The +1/3 intermediate ISOs are amplified by software, whereas the +2/3 intermediate ISOs are reduced from the next-highest ISO. So, ISO 125 is actually an ISO 100 shot that has been boosted by software by 1/3 of a stop so may have the "proper exposure" but will be more vulnerable to noise in the shadows, whereas an ISO 160 shot will actually be an ISO 200 shot, amplified electronically, then reduced in software. It will have less shadow noise because you have actually brought down exposure, but will have less latitude in the highlights.

Then, the High and Low ISO follow a similar pattern -- Low ISOs will lower the exposure of the next "real" ISO up, so that ISO 50 allows a slower shutter speed then takes that overexposed shot and lowers the exposure in software by a stop. In the same way an "H" ISO will allow an underexposed shot and boost it by a stop.

In short, I'd say that if you are shooting jpeg, use what will give you the best results out-of-the-camera and let the camera do it's calculations, but if shooting Raw, you can match or beat those results if you understand the ideas involved.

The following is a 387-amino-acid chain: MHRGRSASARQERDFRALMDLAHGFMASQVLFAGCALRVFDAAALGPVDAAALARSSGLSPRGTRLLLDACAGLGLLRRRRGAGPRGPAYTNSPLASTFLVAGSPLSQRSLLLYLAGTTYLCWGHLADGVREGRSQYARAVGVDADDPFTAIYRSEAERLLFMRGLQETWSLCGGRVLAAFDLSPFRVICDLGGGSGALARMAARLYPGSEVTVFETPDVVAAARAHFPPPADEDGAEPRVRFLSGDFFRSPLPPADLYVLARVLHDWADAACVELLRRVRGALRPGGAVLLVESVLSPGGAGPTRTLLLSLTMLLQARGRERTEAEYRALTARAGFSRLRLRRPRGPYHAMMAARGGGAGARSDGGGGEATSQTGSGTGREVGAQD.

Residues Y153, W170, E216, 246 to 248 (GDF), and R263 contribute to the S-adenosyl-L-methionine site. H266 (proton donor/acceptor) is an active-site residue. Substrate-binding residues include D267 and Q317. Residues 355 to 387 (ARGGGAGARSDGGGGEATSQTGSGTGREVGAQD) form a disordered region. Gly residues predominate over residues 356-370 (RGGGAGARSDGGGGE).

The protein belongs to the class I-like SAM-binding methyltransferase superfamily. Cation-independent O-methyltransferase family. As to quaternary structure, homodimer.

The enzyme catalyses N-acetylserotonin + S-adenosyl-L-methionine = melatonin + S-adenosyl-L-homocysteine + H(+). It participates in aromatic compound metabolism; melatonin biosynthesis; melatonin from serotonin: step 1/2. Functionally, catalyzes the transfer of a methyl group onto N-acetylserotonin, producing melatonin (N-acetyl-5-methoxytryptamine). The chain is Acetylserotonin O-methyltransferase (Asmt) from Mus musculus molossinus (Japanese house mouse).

I've heard that some Canon cameras have more "real" ISO range, as in the 1D series, but I haven't seen the evidence for that.


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focus.pocus
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Dec 16, 2010 03:47 |  #5

thanks for the link... very informative...


I know, right? I'm just sayin'...

  
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jra
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Dec 16, 2010 04:49 |  #6

tonylong wrote in post #11461618 (external link)
I've heard that some Canon cameras have more "real" ISO range, as in the 1D series, but I haven't seen the evidence for that.